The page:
PMCCPMCCPMCC

Search tips
Search criteria 

Advanced

 
Logo of jvirolPermissionsJournals.ASM.orgJournalJV ArticleJournal InfoAuthorsReviewers
 
J Virol. 1996 June; 70(6): 4162–4166.
PMCID: PMC190310

Monkeys immunized with intertypic chimeric dengue viruses are protected against wild-type virus challenge.

Abstract

Dengue epidemics caused by the four dengue virus serotypes continue to pose a major public health problem in most tropical and subtropical regions. A safe and effective vaccine against dengue is still not available. The current strategy for dengue immunization favors the use of a vaccine containing each of the four serotypes. We previously employed full-length dengue type 4 virus (DEN4) cDNA to construct a viable intertypic dengue virus of type 1 or type 2 antigenic specificity that contained the genes for the capsid-premembrane-envelope (C-pre-M-E) structural proteins of DEN1 or pre-M and E structural proteins of DEN2 substituting for the corresponding DEN4 genes. Chimeras DEN1/DEN4 and DEN2/DEN4, which express the nonstructural proteins of DEN4 and the C-pre-M-E structural proteins of DEN1 or the pre-M-E structural proteins of DEN2, and therefore the antigenicity of type 1 or type 2, were used to immunize rhesus monkeys. Other monkeys were inoculated with parental DEN1, DEN2, or cDNA-derived DEN4. Three of four monkeys immunized with DEN1/DEN4 developed neutralizing antibodies against DEN1 and were protected against subsequent DEN1 challenge. All four monkeys immunized with DEN2/DEN4 developed antibodies against DEN2 and were protected against subsequent DEN2 challenge. DEN1- and DEN2-immunized monkeys were protected against homologous virus challenge, but DEN4-immunized animals became viremic on cross-challenge with DEN1 or DEN2. In a second experiment, eight monkeys were immunized with equal mixtures of DEN1/DEN4 and DEN2/DEN4. Each of these monkeys developed neutralizing antibodies against both DEN1 and DEN2 and were protected against subsequent challenge with DEN1 or DEN2. Chimeric dengue viruses similar to those described here could be used to express serotype-specific antigens in a live attenuated tetravalent human vaccine.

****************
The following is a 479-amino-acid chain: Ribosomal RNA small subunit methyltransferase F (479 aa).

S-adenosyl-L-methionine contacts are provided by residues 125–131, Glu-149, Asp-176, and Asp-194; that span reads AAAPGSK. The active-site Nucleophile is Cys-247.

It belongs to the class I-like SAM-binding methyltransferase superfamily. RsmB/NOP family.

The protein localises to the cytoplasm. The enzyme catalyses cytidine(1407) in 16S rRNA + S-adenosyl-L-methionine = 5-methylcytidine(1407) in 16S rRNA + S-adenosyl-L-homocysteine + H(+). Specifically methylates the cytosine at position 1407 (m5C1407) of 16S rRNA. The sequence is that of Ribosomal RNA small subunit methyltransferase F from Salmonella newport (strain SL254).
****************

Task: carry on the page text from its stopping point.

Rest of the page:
Full Text

The Full Text of this article is available as a PDF (208K).

Articles from Journal of Virology are provided here courtesy of American Society for Microbiology (ASM)